I have to disagree with you here. Rent control almost always brings its own distortionary problems.

AJH

 
At 6:38 AM, Anonymous BoyInTheBubble said...

How'd all those people who waited for the Nasdaq to go from 5000 to 4000 before buying do? Could someone update me?

And where are all the vulture capitalists buying office space in San Jose now that the vacancy rate is 25%? That's real estate too, and God isn't making any more land, right?

Could it possibly be that these Miami highrises will lie empty/get unbuilt because there is NO DEMAND in the first place?

 
At 7:02 AM, Blogger deb said...

"The housing market remains unusually strong, but speculators and lenient lending practices do pose a risk for the real estate industry, said David Lereah, chief economist for the National Association of Realtors.

Lereah, during a presentation Thursday at the National Association of Realtors' midyear meetings, said he expects that some hyper-extended local real estate markets will sour within the next couple of years, while the overall housing market should remain robust for at least the next couple of years.

"Loose lending and speculative buying – that, in my opinion, is the greatest risk that our industry faces right now," Lereah said."

Oh my Goodness. I just don't know what to make of the above!!! Did he have some kind of awakening yesterday? Will this hurt his book sales?

http://inman.com/inmannews.aspx?ID=46177

 
At 9:14 AM, Anonymous Anonymous said...

Bear markets always have bounces by folks who call the bottom too early.

The best way to make money in real estate is to buy good property at a good price and rent it out for years on end. It's not easy and you have to fix it up every time a jerk moves out. If you're lucky you get a nice widow to live there for a couple of decades.

There are houses you could have bought in Detroit for $5000 cash in the early 90's. If you didn't get to know the neighbors quickly you wouldn't have lived long enough to turn a profit. Even if the neighbors did accept you a drive by may have gotten you anyhow. You can lose more than money in real estate.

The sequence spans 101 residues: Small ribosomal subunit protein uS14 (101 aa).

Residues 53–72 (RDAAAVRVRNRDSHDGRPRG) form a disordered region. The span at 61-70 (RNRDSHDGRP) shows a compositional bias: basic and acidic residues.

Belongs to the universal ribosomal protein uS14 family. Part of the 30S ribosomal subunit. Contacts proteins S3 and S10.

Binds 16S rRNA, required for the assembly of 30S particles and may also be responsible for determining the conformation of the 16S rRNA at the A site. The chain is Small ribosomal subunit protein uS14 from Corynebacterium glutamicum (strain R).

At 6:18 AM, Anonymous Anonymous said...

You can already see the decline starting here in South Miami. Homes built 6 months ago with the hurricane shutters still on. Drive by a new subdivision late at night. And theres a light on at every third home. Two or three years worth of association fees paid for. If you move in this month. Prices in the paper saying the condos are for sale at the same opening day presale prices. This doesnt even count in the new condos coming on line this year.

 
At 7:48 PM, Anonymous Anonymous said...

There is no housing bubble in Miami when you look at the recently published US Census bureau's statistics. 400,000 ppl moved to Florida in the past year! The demographics are there, as a result we see this tremendous amount of building. More specifically, Miami saw a net migration of over 30,000 ppl. Therefore, the 60,000 condos coming to the miami market in the next 2 years will surely be absorbed.

 
At 9:30 AM, Anonymous Anonymous said...

I agree, no housing bubble in Miami or SW Florida. The Boomers are flocking here for their second home or retirement. The inventory is lowest ever and demand is highest ever - due primarily to the increase in permanent population. Things will level out a bit but Look for healthy growth to continue for the next decade or so.

 
At 10:06 PM, Anonymous Anonymous said...

To anonymous 7:48AM post: you must have your head stuck in the sand underneath a palm tree. Another naive pseudo-expert, like so many have recently become (in their own minds).
Watch for downward pricing movement on Miami condos in 2nd quarter 06. Watch for panic selling in some buildings. Prices falling like the stock market. Potential to pull the entire S. Florida market into a recession
Get it!! This is far more serious than what you can contemplate.